When my wife made the jump from an iPhone to the Google Pixel 2 we thought everything would be easy. For the most part, everything was. All of her photos, contacts, and other random phone data ported over without issue. But even after following the steps to disable iMessage and move to regular SMS on Google Fi we still have a number of issues. And this is months after the initial move. With Google now pushing forward with Chat, I think this problem is about to get worse before it ever gets better.
The texting landscape before smartphones was pretty straightforward, 140 characters, sent via the SMS protocol to another phone number. Then MMS came along and we could send grainy photos to one another. Then iMessage showed up and things started to fall apart. If you have an iPhone and send a text to another iPhone user (both with iMessage turned on, which it is, by default), that text is sent as an iMessage via Apple’s servers. If one of the users doesn’t have iMessage, then theoretically, there is a check done and the message will be sent as a regular text message (via SMS or MMS, depending on if any media is in the message). If a person used to have iMessage enabled then the waters become even more murky as the iMessage system may swallow the message and never deliver it to the recipient. It sometimes takes sending 2-3 messages to that person before their regular texting kicks in, even if you follow all of the steps to disable iMessage.
Then you enter the Android device texting fiasco and things get even more confusing. Now with Google coming out with Chat and saying that it will fix all of the issues I think the landscape becomes even more rocky. Google’s product will not be end-to-end encrypted, which is surprising and a huge disappointment. One of the things that iMessage has going for it is the fact that Apple never sees the text of your messages, it is always encrypted. Most people don’t care about the government necessarily having access to their texts, but what about people who don’t want their phone used as a weapon against them (an abused child/wife/etc texting for help). The encryption of this data is important and Google dropping the ball is a shortsighted mistake.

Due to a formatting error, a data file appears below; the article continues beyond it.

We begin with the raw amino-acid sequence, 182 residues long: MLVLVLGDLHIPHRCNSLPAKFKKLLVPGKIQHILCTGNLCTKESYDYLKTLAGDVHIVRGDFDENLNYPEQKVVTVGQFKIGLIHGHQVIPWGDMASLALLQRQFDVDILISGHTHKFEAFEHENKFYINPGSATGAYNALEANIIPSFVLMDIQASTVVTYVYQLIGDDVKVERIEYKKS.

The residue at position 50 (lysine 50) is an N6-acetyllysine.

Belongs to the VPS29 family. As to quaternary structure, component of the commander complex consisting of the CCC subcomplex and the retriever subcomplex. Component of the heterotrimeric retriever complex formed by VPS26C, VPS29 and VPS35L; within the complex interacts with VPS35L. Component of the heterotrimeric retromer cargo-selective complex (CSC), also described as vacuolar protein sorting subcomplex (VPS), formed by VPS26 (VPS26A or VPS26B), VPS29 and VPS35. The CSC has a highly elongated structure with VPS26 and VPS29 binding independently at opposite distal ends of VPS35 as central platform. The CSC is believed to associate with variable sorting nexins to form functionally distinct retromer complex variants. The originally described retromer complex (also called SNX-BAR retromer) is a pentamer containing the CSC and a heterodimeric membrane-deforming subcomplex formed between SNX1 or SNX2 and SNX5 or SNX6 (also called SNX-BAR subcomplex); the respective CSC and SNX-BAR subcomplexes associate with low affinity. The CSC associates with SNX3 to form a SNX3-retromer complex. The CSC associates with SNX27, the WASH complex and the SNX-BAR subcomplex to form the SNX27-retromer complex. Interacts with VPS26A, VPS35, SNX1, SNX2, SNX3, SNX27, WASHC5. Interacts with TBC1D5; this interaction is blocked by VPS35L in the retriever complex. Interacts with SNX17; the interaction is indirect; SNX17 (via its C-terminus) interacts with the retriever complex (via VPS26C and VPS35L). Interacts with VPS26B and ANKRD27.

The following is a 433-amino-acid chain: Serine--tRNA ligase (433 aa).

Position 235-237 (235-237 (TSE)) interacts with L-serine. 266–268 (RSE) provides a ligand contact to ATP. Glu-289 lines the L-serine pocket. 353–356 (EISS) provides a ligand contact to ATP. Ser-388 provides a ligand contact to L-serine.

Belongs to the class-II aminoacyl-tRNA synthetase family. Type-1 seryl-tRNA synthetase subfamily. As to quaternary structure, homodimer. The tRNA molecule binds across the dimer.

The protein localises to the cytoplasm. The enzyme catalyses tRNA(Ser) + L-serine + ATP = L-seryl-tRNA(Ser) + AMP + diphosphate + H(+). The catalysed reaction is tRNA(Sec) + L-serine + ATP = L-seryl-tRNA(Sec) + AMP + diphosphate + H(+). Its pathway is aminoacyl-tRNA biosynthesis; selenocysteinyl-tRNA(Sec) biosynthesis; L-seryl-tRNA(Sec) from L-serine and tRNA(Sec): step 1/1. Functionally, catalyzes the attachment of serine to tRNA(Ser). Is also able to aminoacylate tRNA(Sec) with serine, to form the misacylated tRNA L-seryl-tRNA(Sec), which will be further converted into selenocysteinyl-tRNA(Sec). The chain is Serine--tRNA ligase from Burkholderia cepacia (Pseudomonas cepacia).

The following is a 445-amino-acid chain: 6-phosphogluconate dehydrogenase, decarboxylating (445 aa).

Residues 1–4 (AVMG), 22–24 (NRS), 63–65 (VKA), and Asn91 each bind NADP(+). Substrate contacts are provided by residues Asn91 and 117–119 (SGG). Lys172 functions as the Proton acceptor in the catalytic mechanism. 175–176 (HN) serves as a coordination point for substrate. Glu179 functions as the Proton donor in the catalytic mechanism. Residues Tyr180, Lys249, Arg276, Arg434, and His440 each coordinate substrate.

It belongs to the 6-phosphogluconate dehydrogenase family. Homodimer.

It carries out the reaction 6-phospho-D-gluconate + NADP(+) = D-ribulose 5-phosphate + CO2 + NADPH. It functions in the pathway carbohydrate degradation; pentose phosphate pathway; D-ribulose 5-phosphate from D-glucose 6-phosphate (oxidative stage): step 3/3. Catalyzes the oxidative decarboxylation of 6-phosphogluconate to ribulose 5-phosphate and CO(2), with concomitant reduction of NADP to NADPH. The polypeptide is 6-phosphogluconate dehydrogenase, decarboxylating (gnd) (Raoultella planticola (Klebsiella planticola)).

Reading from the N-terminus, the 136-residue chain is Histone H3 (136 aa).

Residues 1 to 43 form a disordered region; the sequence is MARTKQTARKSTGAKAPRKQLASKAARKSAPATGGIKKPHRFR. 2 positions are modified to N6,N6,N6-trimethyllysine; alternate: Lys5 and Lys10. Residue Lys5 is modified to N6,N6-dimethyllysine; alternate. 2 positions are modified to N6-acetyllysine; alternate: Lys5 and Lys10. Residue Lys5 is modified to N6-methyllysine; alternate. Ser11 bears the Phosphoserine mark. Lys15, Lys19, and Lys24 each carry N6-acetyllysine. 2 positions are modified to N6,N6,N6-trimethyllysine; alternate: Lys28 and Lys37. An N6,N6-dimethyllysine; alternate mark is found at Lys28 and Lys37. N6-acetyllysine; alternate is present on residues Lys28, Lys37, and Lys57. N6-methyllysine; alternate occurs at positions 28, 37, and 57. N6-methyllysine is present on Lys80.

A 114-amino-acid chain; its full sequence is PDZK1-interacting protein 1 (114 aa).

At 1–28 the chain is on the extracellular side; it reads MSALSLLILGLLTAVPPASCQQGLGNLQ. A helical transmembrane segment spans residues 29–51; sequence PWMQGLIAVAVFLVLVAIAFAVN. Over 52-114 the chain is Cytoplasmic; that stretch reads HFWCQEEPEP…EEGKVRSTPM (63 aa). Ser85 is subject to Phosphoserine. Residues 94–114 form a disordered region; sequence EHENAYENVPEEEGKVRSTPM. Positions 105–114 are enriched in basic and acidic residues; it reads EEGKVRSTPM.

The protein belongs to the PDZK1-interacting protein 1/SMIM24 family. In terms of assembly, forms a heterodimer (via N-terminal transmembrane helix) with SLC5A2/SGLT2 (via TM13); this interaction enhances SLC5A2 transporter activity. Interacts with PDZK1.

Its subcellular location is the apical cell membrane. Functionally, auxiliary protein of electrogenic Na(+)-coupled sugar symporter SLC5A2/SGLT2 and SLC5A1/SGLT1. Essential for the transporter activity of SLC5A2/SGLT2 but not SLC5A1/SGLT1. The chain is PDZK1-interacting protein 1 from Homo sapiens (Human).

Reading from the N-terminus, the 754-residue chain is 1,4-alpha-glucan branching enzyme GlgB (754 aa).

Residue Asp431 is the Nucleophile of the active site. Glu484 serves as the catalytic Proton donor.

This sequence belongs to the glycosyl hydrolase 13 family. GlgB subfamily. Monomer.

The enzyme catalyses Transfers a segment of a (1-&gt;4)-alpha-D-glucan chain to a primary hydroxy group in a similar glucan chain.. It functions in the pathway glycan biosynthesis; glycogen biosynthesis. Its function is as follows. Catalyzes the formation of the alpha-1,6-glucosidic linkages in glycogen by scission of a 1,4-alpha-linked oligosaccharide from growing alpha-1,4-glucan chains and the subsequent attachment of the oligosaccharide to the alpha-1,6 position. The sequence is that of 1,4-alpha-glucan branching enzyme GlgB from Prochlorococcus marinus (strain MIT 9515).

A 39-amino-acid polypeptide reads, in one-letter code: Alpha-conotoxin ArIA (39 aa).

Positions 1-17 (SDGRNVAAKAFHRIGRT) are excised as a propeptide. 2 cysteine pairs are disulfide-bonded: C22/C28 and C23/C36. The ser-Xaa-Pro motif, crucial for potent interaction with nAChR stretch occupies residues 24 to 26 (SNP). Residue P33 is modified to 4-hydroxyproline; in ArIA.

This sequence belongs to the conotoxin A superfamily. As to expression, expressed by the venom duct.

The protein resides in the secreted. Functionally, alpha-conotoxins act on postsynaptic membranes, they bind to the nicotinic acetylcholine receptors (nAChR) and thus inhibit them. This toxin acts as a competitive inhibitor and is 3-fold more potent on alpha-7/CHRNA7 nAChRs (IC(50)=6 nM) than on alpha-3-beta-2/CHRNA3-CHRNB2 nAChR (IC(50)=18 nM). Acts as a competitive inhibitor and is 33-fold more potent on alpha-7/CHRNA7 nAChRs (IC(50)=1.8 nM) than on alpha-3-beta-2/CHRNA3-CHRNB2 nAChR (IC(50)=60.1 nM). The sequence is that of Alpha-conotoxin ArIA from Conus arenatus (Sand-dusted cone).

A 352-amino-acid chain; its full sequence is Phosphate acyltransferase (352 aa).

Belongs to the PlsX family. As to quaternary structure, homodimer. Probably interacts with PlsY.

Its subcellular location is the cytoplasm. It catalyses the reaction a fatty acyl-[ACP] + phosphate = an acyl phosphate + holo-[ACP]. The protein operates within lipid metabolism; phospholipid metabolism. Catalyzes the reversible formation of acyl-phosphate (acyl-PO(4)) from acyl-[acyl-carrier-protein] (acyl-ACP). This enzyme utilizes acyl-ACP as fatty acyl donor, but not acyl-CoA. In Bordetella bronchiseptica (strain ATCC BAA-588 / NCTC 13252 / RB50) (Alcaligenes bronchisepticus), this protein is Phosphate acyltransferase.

This brings up the question of the chat apps that are out there (Signal/WhatsApp/Telegram/etc). I have all three installed on my primary phone but really only have experience with WhatsApp and Telegram. Signal is limited to a single device at a time and that’s a flaw to me. I like to be able to send message from my iPad, computer, or phone and not having that capability immediately makes me less likely to use the app.
I prefer Telegram’s interface over WhatsApp but Telegram uses a homegrown encryption method that I don’t think is completely proven and that makes me a little uncomfortable. WhatsApp’s Facebook ties aren’t my favorite, but they do use an encryption standard that is widely recognized.
The key with all of these independent apps is uptake and having friends who use the same application to communicate. If a few of your friends go with Telegram while others use Facebook Messenger and others are on Signal, then everyone just reverts to SMS/MMS and messages get missed and we are back to square one. Ideally, the SMS/MMS protocols would be updated with some “smart” functionality (if a device is an old school flip phone, revert to 140 character maximums). Or, Google would implement end-to-end encryption and large numbers of people would move over to that. I have strong doubts either of those things will happen though and the landscape will just stay fragmented and hard to navigate.